I read in the manual that its best to avoid memory allocations in Update functions. I understand what this means generally, don't create new textures every update, don't instantiate objects every update. But I wonder how intensely must you adhere to this?
Like for example I tend to do alot of
Vector3 newPos = transform.position; newPos.y += Time.deltaTime; transform.position = newPos
Should I not be doing something like that in update? Should I make like a temporary 'globalUtilityVector3' outside of the update loop, so then I don't have to create any temporary Vector3's to read in and out data?
I also do alot of
GUI.TintColor = new Color(1,1,1,.5);
should I not do that either? Should I declare a 'globalUtilityColor' outside of Update and then go
globalUtilityColor.a = .5; GUI.TinColor = globalUtilityColor;
asked May 16 '11 at 04:24 AM
You could/should store newPos , Color infos, etc in variables yes, and that would avoid creating it on each update. I don't know what kind of standard you should follow to write them but I use something like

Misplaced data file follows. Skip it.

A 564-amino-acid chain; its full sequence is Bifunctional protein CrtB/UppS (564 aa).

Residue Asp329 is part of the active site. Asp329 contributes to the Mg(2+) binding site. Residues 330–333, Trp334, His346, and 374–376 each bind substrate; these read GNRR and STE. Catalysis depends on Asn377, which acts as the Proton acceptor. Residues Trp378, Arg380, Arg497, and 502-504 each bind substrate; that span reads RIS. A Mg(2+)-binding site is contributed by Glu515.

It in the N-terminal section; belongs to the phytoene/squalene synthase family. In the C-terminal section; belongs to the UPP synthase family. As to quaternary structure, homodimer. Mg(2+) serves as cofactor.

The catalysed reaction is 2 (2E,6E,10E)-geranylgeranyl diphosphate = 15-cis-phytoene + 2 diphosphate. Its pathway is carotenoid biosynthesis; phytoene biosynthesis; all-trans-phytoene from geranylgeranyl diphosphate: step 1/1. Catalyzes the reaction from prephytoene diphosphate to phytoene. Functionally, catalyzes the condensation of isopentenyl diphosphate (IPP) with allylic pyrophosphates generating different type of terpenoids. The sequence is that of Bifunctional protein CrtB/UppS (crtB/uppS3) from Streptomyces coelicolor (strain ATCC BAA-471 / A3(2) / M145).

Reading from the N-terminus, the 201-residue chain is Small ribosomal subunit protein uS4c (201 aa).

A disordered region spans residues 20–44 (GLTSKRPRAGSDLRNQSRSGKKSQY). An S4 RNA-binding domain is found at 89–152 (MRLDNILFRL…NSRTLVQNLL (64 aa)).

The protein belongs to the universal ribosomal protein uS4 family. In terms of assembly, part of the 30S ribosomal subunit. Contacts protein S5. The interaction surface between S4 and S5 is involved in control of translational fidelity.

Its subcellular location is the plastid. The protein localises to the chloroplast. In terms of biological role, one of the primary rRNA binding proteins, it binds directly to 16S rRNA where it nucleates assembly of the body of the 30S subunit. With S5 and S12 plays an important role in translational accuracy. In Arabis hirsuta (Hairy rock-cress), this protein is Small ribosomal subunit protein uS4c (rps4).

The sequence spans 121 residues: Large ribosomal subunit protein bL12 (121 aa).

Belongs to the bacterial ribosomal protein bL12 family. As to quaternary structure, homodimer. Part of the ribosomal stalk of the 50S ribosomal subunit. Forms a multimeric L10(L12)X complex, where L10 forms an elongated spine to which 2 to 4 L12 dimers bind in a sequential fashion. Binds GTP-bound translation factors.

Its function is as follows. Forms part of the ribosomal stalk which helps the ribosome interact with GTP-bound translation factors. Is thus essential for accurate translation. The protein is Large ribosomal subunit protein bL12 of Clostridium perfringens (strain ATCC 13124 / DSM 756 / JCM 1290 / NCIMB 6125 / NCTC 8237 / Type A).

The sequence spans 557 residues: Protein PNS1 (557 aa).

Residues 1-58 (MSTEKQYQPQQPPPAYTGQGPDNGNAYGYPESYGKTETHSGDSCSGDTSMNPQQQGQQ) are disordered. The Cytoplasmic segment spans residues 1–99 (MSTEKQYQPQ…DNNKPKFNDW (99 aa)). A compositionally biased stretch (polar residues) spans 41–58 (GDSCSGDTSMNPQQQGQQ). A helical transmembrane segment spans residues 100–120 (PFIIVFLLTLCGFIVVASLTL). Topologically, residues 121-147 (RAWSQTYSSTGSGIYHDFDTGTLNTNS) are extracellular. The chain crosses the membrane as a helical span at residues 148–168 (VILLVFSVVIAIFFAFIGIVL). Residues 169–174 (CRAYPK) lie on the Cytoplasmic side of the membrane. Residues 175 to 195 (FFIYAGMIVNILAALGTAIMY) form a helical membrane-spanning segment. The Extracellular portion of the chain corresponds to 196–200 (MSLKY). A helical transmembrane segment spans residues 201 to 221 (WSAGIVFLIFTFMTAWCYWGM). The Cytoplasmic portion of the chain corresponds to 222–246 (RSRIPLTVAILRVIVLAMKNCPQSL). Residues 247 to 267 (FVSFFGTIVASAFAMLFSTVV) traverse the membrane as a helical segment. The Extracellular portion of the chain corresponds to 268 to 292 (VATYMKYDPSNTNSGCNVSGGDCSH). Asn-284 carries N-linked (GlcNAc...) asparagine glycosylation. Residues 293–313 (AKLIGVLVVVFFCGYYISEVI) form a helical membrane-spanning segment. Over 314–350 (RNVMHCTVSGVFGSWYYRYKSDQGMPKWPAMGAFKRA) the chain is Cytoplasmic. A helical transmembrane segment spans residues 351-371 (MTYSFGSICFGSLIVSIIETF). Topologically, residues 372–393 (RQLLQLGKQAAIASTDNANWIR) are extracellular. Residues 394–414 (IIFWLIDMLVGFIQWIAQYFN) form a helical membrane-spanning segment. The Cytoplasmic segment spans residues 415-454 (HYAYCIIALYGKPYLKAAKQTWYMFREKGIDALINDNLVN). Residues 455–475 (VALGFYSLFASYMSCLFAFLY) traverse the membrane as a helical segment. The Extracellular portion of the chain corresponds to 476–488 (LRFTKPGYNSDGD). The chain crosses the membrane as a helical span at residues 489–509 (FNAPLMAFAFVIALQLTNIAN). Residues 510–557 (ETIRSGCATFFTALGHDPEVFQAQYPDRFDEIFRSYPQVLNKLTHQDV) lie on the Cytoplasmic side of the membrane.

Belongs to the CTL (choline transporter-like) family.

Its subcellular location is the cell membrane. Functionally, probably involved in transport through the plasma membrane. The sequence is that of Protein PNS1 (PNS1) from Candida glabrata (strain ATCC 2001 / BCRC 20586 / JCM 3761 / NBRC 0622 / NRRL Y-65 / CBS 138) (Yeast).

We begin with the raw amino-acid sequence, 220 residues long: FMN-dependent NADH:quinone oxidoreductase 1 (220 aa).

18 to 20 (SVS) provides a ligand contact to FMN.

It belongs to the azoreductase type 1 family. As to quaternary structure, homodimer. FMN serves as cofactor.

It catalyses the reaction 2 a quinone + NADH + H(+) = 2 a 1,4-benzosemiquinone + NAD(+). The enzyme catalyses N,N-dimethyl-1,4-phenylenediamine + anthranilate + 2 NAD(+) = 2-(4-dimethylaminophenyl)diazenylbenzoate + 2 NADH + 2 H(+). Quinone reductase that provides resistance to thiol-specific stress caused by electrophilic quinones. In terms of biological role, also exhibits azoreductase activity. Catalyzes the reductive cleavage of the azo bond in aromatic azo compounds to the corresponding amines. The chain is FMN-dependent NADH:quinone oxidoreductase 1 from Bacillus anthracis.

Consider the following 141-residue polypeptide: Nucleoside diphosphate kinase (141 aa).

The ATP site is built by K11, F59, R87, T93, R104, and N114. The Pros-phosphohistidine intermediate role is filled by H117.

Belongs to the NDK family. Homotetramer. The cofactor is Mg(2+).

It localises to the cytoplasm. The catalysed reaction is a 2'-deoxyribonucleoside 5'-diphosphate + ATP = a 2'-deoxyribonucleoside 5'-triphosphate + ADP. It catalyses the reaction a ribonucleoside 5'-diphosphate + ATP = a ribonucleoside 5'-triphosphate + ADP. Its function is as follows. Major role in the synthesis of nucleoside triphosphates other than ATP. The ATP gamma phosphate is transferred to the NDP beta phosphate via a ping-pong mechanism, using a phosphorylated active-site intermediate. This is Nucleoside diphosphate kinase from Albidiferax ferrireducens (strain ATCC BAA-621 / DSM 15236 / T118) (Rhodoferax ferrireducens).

EDIT: It seems that this is not important after all given all the comments, but without a proper bold statement from Unity in their docs ( haven't find one, but willing to learn!), I still prefer avoiding creating new variables inside function, when the function is called a lot during your game loop most likely). It might be unnecessary, yes, but I feel better like that with my current experience.
Actually, the Vector3 and globalUtilityColor won't do anything to your memory allocation. Since they are stack allocated, you will see zero memory allocation from them.
Rule of thumb:
I would say if you are debating creating a struct locally, DO IT. It will give you cleaner code. Looking at a long list of global variables that are only used inside of one specific function will confuse anyone who looks at your code.